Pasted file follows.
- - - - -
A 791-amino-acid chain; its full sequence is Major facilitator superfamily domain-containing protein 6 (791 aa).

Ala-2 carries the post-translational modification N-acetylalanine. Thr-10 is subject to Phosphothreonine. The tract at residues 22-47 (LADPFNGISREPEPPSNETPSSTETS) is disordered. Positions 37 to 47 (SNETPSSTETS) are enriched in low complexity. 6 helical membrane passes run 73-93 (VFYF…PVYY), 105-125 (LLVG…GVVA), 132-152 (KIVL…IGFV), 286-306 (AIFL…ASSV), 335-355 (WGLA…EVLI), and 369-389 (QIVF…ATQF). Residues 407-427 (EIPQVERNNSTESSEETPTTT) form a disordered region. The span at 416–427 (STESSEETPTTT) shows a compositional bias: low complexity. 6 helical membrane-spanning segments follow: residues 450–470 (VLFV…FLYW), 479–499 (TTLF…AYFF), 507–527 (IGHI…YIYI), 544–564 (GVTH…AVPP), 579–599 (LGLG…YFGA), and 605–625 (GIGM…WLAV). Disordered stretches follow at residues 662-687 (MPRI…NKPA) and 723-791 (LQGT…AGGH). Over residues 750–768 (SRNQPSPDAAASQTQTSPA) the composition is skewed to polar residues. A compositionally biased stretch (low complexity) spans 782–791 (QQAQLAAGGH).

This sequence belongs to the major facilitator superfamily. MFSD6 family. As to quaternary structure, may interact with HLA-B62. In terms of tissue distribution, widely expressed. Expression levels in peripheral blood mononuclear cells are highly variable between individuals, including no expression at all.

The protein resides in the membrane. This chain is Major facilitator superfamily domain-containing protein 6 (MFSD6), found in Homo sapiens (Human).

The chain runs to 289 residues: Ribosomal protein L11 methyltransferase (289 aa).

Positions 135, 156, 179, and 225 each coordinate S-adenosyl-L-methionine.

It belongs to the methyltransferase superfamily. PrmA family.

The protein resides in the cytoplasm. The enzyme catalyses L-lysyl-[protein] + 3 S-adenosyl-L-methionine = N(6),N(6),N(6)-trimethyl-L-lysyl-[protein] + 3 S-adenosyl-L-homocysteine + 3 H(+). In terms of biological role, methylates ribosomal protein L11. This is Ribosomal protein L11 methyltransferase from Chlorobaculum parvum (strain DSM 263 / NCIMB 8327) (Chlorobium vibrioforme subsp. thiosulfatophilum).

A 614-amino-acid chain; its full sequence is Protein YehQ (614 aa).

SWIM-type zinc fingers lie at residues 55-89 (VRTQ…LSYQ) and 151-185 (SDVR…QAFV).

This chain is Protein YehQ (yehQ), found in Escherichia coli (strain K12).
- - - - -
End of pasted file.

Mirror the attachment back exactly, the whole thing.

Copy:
A 791-amino-acid chain; its full sequence is Major facilitator superfamily domain-containing protein 6 (791 aa).

Ala-2 carries the post-translational modification N-acetylalanine. Thr-10 is subject to Phosphothreonine. The tract at residues 22-47 (LADPFNGISREPEPPSNETPSSTETS) is disordered. Positions 37 to 47 (SNETPSSTETS) are enriched in low complexity. 6 helical membrane passes run 73-93 (VFYF…PVYY), 105-125 (LLVG…GVVA), 132-152 (KIVL…IGFV), 286-306 (AIFL…ASSV), 335-355 (WGLA…EVLI), and 369-389 (QIVF…ATQF). Residues 407-427 (EIPQVERNNSTESSEETPTTT) form a disordered region. The span at 416–427 (STESSEETPTTT) shows a compositional bias: low complexity. 6 helical membrane-spanning segments follow: residues 450–470 (VLFV…FLYW), 479–499 (TTLF…AYFF), 507–527 (IGHI…YIYI), 544–564 (GVTH…AVPP), 579–599 (LGLG…YFGA), and 605–625 (GIGM…WLAV). Disordered stretches follow at residues 662-687 (MPRI…NKPA) and 723-791 (LQGT…AGGH). Over residues 750–768 (SRNQPSPDAAASQTQTSPA) the composition is skewed to polar residues. A compositionally biased stretch (low complexity) spans 782–791 (QQAQLAAGGH).

This sequence belongs to the major facilitator superfamily. MFSD6 family. As to quaternary structure, may interact with HLA-B62. In terms of tissue distribution, widely expressed. Expression levels in peripheral blood mononuclear cells are highly variable between individuals, including no expression at all.

The protein resides in the membrane. This chain is Major facilitator superfamily domain-containing protein 6 (MFSD6), found in Homo sapiens (Human).

The chain runs to 289 residues: Ribosomal protein L11 methyltransferase (289 aa).

Positions 135, 156, 179, and 225 each coordinate S-adenosyl-L-methionine.

It belongs to the methyltransferase superfamily. PrmA family.

The protein resides in the cytoplasm. The enzyme catalyses L-lysyl-[protein] + 3 S-adenosyl-L-methionine = N(6),N(6),N(6)-trimethyl-L-lysyl-[protein] + 3 S-adenosyl-L-homocysteine + 3 H(+). In terms of biological role, methylates ribosomal protein L11. This is Ribosomal protein L11 methyltransferase from Chlorobaculum parvum (strain DSM 263 / NCIMB 8327) (Chlorobium vibrioforme subsp. thiosulfatophilum).

A 614-amino-acid chain; its full sequence is Protein YehQ (614 aa).

SWIM-type zinc fingers lie at residues 55-89 (VRTQ…LSYQ) and 151-185 (SDVR…QAFV).

This chain is Protein YehQ (yehQ), found in Escherichia coli (strain K12).